Cumin Culinary Herb Heirloom Seeds For Planting - Cuminum cyminum Organic Whole NonGMO Herb Seeds Great For Indoor and Outdoor Gardens B100

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Cumin (Cuminum cyminum L) is a leafy plant that grows low to the ground in China, India, the Middle East, and the Mediterranean region. The fruit of the plant is called the cumin seed, and it’s popular all over the world as a spice.

Count: ~100
Our herb seeds are open-pollinated Heirloom, and non-GMO.

Annual. The flavorful seeds are an important ingredient in many Mexican dishes; also used in bread and cakes. Small, tender, crawling plants reach about 6 inches tall. Fragrant, ferny foliage is similar to dill. Young leaves make a nice addition to salad mixes. Grows best in warmer climates, but will produce seeds in northern areas if started early

8-12 hours of Sun Sprouts in 7-14 Days Ideal Temperature: 65-75 Degrees F Seed Depth: 1/4-1/2" Plant Spacing: 4-6" Frost Hardy: No Cuminum cyminum Days to maturity: 100 - 115 Days

Sowing: Direct seed (recommended): Cumin requires a lengthy, warm growing season to ensure seed maturation. Sow seeds directly into prepared garden soil about 1/4- 1/2" deep when night temperatures stay above 50°F (10°C). Plants are somewhat fragile and have a tendency to "lodge" or fall over, especially after a hard rain or when plants are flowering. This should not harm seed development. To help avoid lodging, plant seeds close together in the row or bed so that the plants will support each other. Thin to 4-6" apart. Provide average to somewhat rich, well-drained soil.

Growing Tips: Needs a long, hot summer (start early indoors in peat pots in shorter-season areas). Harvest the seeds when dry, before the seed-heads shatter.

How to Grow Cumin

Cumin is a flowering annual plant that grows to be about 12 to 20 inches tall. Its short-lived flowers are pink or white (flowering begins midsummer) and yield the cumin seeds used in cooking. Recommended for USDA Plant Hardiness Zones 5 to 10, cumin is a plant that takes about four months to reach maturity and prefers a hot growing season.

This means if you live in an area with a short growing season, you'll need to start the seeds indoors, only transplanting them outdoors when temperatures (lows) will be at 60 degrees F or above and the plants are about 2 inches tall. For a general guide, start the seeds indoors about four to eight weeks before the final frost in your area.3

Seeds should germinate in about seven to 14 days, and soaking them prior to planting (for about eight hours) may increase germination rates. Cumin seeds don't tolerate transplanting well, so it's best to use biodegradable pots that can be planted directly into the soil when the time comes.

And because each cumin plant only produces a small number of seeds, you'll need to grow a lot of plants if you plan to use the seeds regularly. Cumin does best in full sun, so choose a bright, sunny spot in your garden and sow the seedlings about 4 inches apart, shallowly in the soil (about one-fourth inch deep), in rows that are 18 inches apart.

You can also plant cumin in containers, and some suggest planting them in clumps rather than rows, which helps support the sometimes-spindly plants as they grow and keeps the seed pods from spilling over onto the ground.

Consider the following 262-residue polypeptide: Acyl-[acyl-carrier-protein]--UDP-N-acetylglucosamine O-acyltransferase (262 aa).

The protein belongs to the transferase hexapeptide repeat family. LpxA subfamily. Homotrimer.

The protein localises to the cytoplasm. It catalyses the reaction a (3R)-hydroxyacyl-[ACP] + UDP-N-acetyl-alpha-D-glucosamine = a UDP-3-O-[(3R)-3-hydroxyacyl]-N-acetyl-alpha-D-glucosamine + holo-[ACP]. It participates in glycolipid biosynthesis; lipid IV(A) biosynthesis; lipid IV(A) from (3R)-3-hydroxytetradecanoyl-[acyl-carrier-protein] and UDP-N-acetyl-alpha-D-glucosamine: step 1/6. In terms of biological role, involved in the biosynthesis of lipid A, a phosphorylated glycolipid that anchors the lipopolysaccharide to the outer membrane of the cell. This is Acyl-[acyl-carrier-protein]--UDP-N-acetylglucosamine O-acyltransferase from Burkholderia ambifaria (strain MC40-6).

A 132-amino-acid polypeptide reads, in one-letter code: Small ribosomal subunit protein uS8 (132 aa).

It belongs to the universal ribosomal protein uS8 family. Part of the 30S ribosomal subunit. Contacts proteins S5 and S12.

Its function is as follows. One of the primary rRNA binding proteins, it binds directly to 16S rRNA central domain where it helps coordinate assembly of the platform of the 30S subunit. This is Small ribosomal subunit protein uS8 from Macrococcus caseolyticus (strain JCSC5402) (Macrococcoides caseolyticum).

Seedlings should be kept moist and watered occasionally, especially in dry weather, but avoid overwatering, as this plant enjoys well-drained, sandy soil (but will tolerate most soil types as long as it's fertile). If you live in a region with long periods of dry heat, cumin may benefit from misting.

Harvest: Seeds are ready to harvest when they are plump and have turned a dark tan color and the plant's foliage has died back. Harvest the seeds by hand, or pull entire plants to hang and dry. The seeds will shake off the plant easily once dried. Cumin plants must be watched closely late in the growing season as, left unattended, the seeds will dry and scatter on the ground, making harvesting difficult if not impossible. The plants may also ripen at different rates, so be prepared to harvest some of the plants while leaving others behind.

The seeds are ready to harvest when the flowers are done blooming and the clusters turn brown, typically in the fall. Be sure the seeds are completely dry before storing them in a cool, dry location away from direct sunlight. The seeds can be saved for about two years. The seeds can be used whole or ground, but to preserve freshness and flavor, grind what you need just before cooking.

The dried stems can then be cut down near the ground and seed clusters placed in a paper bag (upside down) to dry out and catch the seeds, which are yellow-brown in color and similar in shape and size to caraway seeds.

You can save seeds from your plants and use them for future herb gardens. Enjoy your cumin seed for years to come when you harvest and save the seeds. All our seed is grown, harvested, and packed here in the USA by our small family-owned and operated business. Thank you for supporting a small business.

Health Benefits Contains antioxidants. Cumin seeds contain naturally occurring substances that work as antioxidants. ... Is a Rich Source of Iron Has anti-cancer properties. ... It May help treat diarrhea. ... Helps control blood sugar. ... Fights bacteria and parasites. Has an anti-inflammatory effect. ... It May help lower blood cholesterol. ... Aids in Weight Loss and Fat Reduction Improves symptoms of IBS Boosts memory May Prevent Food-Borne Illnesses May Help With Drug Dependence

cumin, herbs, spices, Cuminum cyminum